Imitate Famous Artists by Painting Your Photos With Psykopaint
At a Glance
Just like there's a spectrum of art supplies from crayons to Connoisseur Kolinsky sable brushes, there's a spectrum of painting applications from Microsoft Paint to Photoshop and Corel Painter. Psykopaint is a Flash-based webapp that sits somewhere in the middle of that spectrum, neatly sandwiched between deviantArt muro on the draw-it-yourself side and Dynamic Auto-Painter on the algorithmic photo-to-painting side.
Like deviantArt muro, Psykopaint is a webapp. Unlike muro, however, it is entirely Flash-based. You can use it to create art from scratch, but its real mission is to help you convert photographs into paintings. Dynamic Auto-Painter does the same thing, and you only have to tweak a few sliders and set it loose on your photo. Psykopaint is a much more hands-on experience: You pick a brush and paint with it all over your photo, transforming it bit by bit. So it feels(a little bit) like you're painting , but really, Psykopaint is doing all of the heavy lifting for you--almost like working with a coloring book. I tried using Psykopaint with my Intuos5 pen tablet, but it actually worked better with my trackball: It is not pressure sensitive, nor did it respond to the angle in which I was holding the stylus. A desktop version of Psykopaint, not yet released at the time of this writing, promises to detect pen pressure.
Psykopaint also shares a business model with deviantArt muro: The basic application is free, but extra brushes and tools cost money. You start off with a set of 13 free brushes inspired by famous painters (with names like Manet and Renoir), but almost any other tool in the interface costs money. Want to use an eraser? That'll be five coins. Want to be able to add layers to your painting? Forty coins please. Coins are priced in bulk: 15 coins cost $2 (around $0.13 per coin), and 1,000 coins cost $80 ($0.08 per coin).You can also buy bundles of 50, 100, 200, or 400 coins. Brush packs cost between 10 to 35 coins, which means that 200 coins ($18) will get you very far. You can also get some coins, but not very many, for sharing PsykoPaint with friends. Once you buy a tool, it's yours to keep, not just for the current painting. While having to constantly shell out for new features feels a bit greedy at first, it actually lets you grow into Psykopaint and not become overwhelmed by a glut of tools. Most users will probably become very familiar with the tools they have and spend money on new tools only when they really need them.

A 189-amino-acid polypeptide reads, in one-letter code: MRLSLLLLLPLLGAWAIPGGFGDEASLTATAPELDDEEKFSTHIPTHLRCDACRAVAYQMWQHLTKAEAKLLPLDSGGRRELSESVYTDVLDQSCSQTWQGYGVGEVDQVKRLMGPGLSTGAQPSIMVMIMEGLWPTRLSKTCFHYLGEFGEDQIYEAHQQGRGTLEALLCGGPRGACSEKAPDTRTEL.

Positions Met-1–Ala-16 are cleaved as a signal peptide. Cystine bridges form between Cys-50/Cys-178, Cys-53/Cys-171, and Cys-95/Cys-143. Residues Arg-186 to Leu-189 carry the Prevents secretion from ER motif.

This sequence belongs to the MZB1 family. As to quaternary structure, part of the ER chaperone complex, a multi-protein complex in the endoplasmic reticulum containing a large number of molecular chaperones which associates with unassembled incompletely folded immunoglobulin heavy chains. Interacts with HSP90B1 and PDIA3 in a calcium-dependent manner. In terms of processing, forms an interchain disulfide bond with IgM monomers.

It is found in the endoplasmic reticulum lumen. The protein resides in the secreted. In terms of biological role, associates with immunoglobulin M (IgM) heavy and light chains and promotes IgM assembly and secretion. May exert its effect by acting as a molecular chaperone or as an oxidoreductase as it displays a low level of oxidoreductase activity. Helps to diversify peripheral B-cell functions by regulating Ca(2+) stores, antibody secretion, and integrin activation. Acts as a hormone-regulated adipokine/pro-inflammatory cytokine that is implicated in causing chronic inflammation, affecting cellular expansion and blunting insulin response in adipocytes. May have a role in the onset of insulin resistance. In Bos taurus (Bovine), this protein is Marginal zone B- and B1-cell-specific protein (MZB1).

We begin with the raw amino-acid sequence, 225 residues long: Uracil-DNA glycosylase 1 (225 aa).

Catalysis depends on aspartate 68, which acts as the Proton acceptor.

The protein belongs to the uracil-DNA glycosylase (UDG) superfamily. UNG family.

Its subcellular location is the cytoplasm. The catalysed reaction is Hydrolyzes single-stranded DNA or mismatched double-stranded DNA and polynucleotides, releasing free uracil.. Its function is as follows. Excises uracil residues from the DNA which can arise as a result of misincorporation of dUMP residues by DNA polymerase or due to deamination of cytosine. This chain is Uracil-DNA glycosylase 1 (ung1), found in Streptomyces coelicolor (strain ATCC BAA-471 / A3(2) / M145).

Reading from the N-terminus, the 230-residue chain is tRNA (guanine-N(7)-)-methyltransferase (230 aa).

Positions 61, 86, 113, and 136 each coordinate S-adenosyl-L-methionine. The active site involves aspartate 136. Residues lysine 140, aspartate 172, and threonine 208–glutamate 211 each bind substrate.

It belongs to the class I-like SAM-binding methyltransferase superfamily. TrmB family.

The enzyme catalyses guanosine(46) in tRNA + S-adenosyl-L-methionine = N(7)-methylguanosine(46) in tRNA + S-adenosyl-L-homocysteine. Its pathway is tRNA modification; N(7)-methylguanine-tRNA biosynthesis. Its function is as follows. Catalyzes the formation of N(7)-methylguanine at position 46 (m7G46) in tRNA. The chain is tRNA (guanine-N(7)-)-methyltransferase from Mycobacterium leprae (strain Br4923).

Layers are handy in Psykopaint. You can create a background layer and paint over it with a course brush, and then create another layer for the foreground and use a finer brush to make the main subject of your photo stand out. You could even use different brush styles, such as a wild impressionist brush for the background, and a more detailed spot brush (10 coins please) for the foreground. Painting fine details is tricky: When I drew over a photograph of a rider jumping with a horse, the harness and other fine details of riding tack were lost. Still, you could say that the same thing sometimes happens when you draw with real brushes.
While Psykopaint's brushes are beautifully detailed and highly customizable, its rendering engine doesn't come close to that of Corel Painter. With Painter, watercolors dry into the paper, and oil paint mixes convincingly. Then again, Psykopaint does not bill itself as a natural media application, but more as an inexpensive way for people to express themselves artistically without an extensive education or years of practice. And in that, Psykopaint does admirably well.
Note: The Download button takes you to the vendor's site, where you can download use the latest version of the software. Some brushes and other effects cost coins purchasable within the program.